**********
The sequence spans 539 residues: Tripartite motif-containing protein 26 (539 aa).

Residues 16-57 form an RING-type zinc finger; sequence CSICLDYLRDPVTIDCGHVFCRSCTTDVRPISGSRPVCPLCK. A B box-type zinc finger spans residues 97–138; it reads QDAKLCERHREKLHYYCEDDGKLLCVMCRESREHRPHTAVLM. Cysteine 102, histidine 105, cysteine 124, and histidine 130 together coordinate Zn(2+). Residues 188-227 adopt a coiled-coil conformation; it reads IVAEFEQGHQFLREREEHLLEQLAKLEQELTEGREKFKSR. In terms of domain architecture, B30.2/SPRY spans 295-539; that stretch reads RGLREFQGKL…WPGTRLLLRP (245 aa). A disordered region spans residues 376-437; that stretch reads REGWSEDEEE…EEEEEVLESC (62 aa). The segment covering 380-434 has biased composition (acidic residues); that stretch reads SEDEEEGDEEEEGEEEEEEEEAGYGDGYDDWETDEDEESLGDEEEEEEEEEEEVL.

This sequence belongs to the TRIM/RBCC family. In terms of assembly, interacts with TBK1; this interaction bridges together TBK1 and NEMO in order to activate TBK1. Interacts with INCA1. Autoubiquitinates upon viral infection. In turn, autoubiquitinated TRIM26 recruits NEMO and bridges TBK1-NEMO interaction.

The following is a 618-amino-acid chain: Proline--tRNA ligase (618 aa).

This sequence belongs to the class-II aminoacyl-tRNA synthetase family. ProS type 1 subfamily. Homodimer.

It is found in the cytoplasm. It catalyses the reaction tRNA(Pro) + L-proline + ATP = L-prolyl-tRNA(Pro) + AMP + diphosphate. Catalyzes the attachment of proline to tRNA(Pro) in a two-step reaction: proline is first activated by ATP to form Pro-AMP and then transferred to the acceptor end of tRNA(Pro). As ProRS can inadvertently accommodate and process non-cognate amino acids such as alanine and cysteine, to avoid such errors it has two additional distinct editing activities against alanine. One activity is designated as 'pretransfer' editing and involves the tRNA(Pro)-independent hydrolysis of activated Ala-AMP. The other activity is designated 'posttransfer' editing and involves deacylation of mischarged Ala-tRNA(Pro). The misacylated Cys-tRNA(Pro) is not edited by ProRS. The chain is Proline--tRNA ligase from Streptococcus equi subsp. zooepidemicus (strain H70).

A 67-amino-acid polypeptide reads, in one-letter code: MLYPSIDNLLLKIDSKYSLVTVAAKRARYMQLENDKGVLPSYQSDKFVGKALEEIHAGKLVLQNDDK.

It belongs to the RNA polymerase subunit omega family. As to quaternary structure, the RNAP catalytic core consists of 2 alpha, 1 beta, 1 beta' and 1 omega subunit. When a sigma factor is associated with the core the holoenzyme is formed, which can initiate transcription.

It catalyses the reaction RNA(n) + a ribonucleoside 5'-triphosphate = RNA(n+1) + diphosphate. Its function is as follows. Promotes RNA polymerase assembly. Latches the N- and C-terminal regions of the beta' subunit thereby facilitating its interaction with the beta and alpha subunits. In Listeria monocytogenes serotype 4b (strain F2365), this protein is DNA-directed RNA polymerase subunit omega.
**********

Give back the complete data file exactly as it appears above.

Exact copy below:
The sequence spans 539 residues: Tripartite motif-containing protein 26 (539 aa).

Residues 16-57 form an RING-type zinc finger; sequence CSICLDYLRDPVTIDCGHVFCRSCTTDVRPISGSRPVCPLCK. A B box-type zinc finger spans residues 97–138; it reads QDAKLCERHREKLHYYCEDDGKLLCVMCRESREHRPHTAVLM. Cysteine 102, histidine 105, cysteine 124, and histidine 130 together coordinate Zn(2+). Residues 188-227 adopt a coiled-coil conformation; it reads IVAEFEQGHQFLREREEHLLEQLAKLEQELTEGREKFKSR. In terms of domain architecture, B30.2/SPRY spans 295-539; that stretch reads RGLREFQGKL…WPGTRLLLRP (245 aa). A disordered region spans residues 376-437; that stretch reads REGWSEDEEE…EEEEEVLESC (62 aa). The segment covering 380-434 has biased composition (acidic residues); that stretch reads SEDEEEGDEEEEGEEEEEEEEAGYGDGYDDWETDEDEESLGDEEEEEEEEEEEVL.

This sequence belongs to the TRIM/RBCC family. In terms of assembly, interacts with TBK1; this interaction bridges together TBK1 and NEMO in order to activate TBK1. Interacts with INCA1. Autoubiquitinates upon viral infection. In turn, autoubiquitinated TRIM26 recruits NEMO and bridges TBK1-NEMO interaction.

The following is a 618-amino-acid chain: Proline--tRNA ligase (618 aa).

This sequence belongs to the class-II aminoacyl-tRNA synthetase family. ProS type 1 subfamily. Homodimer.

It is found in the cytoplasm. It catalyses the reaction tRNA(Pro) + L-proline + ATP = L-prolyl-tRNA(Pro) + AMP + diphosphate. Catalyzes the attachment of proline to tRNA(Pro) in a two-step reaction: proline is first activated by ATP to form Pro-AMP and then transferred to the acceptor end of tRNA(Pro). As ProRS can inadvertently accommodate and process non-cognate amino acids such as alanine and cysteine, to avoid such errors it has two additional distinct editing activities against alanine. One activity is designated as 'pretransfer' editing and involves the tRNA(Pro)-independent hydrolysis of activated Ala-AMP. The other activity is designated 'posttransfer' editing and involves deacylation of mischarged Ala-tRNA(Pro). The misacylated Cys-tRNA(Pro) is not edited by ProRS. The chain is Proline--tRNA ligase from Streptococcus equi subsp. zooepidemicus (strain H70).

A 67-amino-acid polypeptide reads, in one-letter code: MLYPSIDNLLLKIDSKYSLVTVAAKRARYMQLENDKGVLPSYQSDKFVGKALEEIHAGKLVLQNDDK.

It belongs to the RNA polymerase subunit omega family. As to quaternary structure, the RNAP catalytic core consists of 2 alpha, 1 beta, 1 beta' and 1 omega subunit. When a sigma factor is associated with the core the holoenzyme is formed, which can initiate transcription.

It catalyses the reaction RNA(n) + a ribonucleoside 5'-triphosphate = RNA(n+1) + diphosphate. Its function is as follows. Promotes RNA polymerase assembly. Latches the N- and C-terminal regions of the beta' subunit thereby facilitating its interaction with the beta and alpha subunits. In Listeria monocytogenes serotype 4b (strain F2365), this protein is DNA-directed RNA polymerase subunit omega.